Skip to main content

Oliver Reynolds?

Who is Oliver Reynolds?  We might still be asking that - but a new review of his latest book, by David Wheatley, partly rescues Reynolds from something closely resembling benign neglect.  Odd, since he had four books with Faber, starting in the mid-80s, after winning an Eric Gregory Award, then the Arvon Prize - proof that nothing is sure in the house of poetry.  Now, Reynolds, perhaps eccentrically working, in middle-age, as an Opera House usher, has a new collection out, Hodge.

He deserves readers.  Why does he not have them (much) anymore?  I suspect that the poetry world's indifference to many good and even excellent writers is partly connected to the social networks that, naturally, flow about publications - going to a launch one is reminded that most books receive the reception not of all their peers, but those known to the editors, publishers, and authors - if lucky.  And, as poetry circles widen and contract, with age and circumstance, some poets get left behind, through no fault of anyone's ... but, yet, are we not, sometimes, as poets, rather too au courant and modish in our reading habits?  How often do we take down the dusty, or the off-beat, from the shelves, for a second, even a debut, glance?  Many poets read widely - few read obscurely.  Not that Reynolds is obscure; even more troublingly, he was hidden in plain sight - which reminds that vogues and schools march on the bones of previous big beasts.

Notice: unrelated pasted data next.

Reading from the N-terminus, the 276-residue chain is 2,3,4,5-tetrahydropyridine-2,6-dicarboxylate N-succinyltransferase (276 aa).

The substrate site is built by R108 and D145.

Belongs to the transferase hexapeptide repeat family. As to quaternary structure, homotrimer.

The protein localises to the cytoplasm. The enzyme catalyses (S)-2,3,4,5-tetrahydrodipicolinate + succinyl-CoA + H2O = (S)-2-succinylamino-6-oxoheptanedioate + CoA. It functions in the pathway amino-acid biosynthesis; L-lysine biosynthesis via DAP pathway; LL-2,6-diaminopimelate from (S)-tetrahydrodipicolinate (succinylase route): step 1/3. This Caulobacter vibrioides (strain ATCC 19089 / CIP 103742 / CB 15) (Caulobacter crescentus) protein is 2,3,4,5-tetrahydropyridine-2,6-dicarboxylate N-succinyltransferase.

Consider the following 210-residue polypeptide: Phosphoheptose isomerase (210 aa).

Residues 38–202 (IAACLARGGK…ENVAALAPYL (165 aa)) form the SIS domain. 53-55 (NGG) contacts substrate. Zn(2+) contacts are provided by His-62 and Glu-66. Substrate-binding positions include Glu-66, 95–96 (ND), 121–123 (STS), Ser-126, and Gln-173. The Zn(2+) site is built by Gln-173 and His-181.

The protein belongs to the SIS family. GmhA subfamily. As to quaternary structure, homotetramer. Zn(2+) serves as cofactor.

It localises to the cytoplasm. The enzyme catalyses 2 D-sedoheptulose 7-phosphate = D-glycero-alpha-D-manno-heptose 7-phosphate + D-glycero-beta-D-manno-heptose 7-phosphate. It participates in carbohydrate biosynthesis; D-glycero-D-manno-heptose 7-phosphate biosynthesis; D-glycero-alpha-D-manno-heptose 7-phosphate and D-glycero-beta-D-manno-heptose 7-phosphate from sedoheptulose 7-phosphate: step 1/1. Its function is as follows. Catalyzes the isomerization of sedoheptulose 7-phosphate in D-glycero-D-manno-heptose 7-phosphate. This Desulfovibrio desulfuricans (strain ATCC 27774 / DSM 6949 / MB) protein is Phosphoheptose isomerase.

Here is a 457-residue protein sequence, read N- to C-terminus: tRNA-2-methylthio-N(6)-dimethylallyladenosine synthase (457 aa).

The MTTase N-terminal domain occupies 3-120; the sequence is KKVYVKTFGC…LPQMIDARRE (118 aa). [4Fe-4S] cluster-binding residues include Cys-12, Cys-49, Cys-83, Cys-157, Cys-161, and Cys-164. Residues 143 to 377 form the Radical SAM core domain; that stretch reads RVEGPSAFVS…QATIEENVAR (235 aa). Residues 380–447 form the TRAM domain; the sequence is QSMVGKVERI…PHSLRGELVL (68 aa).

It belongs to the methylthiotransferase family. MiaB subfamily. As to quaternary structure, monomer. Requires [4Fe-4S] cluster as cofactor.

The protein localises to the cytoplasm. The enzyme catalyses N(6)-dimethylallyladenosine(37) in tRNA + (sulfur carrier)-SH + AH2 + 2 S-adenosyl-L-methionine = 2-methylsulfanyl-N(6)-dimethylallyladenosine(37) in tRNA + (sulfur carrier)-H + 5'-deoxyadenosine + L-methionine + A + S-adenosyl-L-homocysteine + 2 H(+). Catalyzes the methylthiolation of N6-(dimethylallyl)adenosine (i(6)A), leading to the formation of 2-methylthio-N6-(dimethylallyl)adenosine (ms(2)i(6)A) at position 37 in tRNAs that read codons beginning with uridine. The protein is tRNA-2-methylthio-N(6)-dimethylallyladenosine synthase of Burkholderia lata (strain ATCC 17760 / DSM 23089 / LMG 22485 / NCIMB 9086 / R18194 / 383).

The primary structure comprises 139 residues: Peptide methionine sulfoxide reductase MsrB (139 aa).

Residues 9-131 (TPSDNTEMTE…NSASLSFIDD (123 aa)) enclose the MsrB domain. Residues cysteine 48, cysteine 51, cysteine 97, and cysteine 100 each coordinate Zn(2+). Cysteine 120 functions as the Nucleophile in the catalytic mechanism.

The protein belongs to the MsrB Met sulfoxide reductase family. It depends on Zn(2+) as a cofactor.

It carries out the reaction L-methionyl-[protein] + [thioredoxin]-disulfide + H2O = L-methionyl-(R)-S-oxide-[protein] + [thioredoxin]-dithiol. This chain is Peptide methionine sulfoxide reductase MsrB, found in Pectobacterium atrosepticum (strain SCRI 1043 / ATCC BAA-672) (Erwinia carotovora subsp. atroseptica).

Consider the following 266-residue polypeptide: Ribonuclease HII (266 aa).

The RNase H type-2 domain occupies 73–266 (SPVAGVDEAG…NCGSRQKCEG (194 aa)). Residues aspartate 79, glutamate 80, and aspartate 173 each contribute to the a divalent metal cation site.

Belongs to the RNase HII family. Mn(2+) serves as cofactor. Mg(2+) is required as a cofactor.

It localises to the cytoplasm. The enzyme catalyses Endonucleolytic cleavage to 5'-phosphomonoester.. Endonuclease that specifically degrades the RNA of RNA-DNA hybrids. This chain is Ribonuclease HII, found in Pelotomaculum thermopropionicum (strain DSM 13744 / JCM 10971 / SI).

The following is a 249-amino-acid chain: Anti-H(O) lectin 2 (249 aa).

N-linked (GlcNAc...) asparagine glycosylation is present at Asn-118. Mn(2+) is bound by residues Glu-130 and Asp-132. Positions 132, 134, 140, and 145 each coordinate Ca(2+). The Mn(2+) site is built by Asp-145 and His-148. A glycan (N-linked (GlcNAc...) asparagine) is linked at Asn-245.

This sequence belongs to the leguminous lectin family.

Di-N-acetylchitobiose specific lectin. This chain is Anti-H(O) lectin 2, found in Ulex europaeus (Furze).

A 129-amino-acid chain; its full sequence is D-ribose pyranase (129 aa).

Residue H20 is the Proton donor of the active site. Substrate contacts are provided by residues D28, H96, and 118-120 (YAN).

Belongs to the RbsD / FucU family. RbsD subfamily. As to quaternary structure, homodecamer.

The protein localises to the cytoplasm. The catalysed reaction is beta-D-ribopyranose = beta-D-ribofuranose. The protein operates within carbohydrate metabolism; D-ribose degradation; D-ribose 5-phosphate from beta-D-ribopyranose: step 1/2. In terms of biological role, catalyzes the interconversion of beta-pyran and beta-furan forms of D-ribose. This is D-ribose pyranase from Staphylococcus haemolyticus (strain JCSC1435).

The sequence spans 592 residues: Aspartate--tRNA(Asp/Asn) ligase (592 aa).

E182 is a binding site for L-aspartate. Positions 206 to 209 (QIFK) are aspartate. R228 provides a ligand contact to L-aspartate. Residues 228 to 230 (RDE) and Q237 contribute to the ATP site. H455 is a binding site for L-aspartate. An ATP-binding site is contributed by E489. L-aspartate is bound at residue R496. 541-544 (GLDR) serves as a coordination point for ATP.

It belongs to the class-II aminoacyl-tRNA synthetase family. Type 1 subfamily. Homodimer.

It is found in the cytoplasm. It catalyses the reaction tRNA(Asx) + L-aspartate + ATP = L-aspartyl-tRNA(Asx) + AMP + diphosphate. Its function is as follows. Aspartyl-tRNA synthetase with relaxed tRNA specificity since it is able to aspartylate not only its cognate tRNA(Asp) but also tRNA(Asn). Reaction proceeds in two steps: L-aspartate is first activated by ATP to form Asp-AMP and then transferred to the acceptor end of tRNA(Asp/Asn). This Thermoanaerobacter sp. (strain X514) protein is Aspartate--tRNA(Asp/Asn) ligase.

Comments

Rob said…
I was thinking about this earlier on. I'd found a Faber collection from the early eighties from a poet I'd never heard of. I looked at a few pages and thought it was OK but nothing special, and put it back on the shelf. Unfortunately, I can't even remember who it was now! Must have another look next week while I'm there, as I doubt anyone will have bought it.

I read widely, but also obscurely at times. I suspect more people do that than you think, Todd, or perhaps I just want to think that. From the same charity shop, I bought a book featuring 25 Hungarian poets - a poem for each year from 1978-2002. Looks interesting. Obscurity is relative too. I recently read an Iain Crichton Smith collection. I suspect he would seem an obscure choice to may of your readers but, where I come from, it wouldn't be seen as obscure at all.
puthwuth said…
Thanks for this Todd. I had always been a fan of OR's work, and was happy to give this just-out book a boost. Having followed the fairly heated arguments around the rights and wrongs of Patrick Crotty's Penguin Book lately, I think people need to remember that canons are not set in stone, and that even someone who seems to have arrived as comfortably as OR did only 11 years ago can suddenly fall away, disastrously. And be aware too that if the work was good then, it remains good now, and that we should always speak up for the unfairly neglected.
richard lopez said…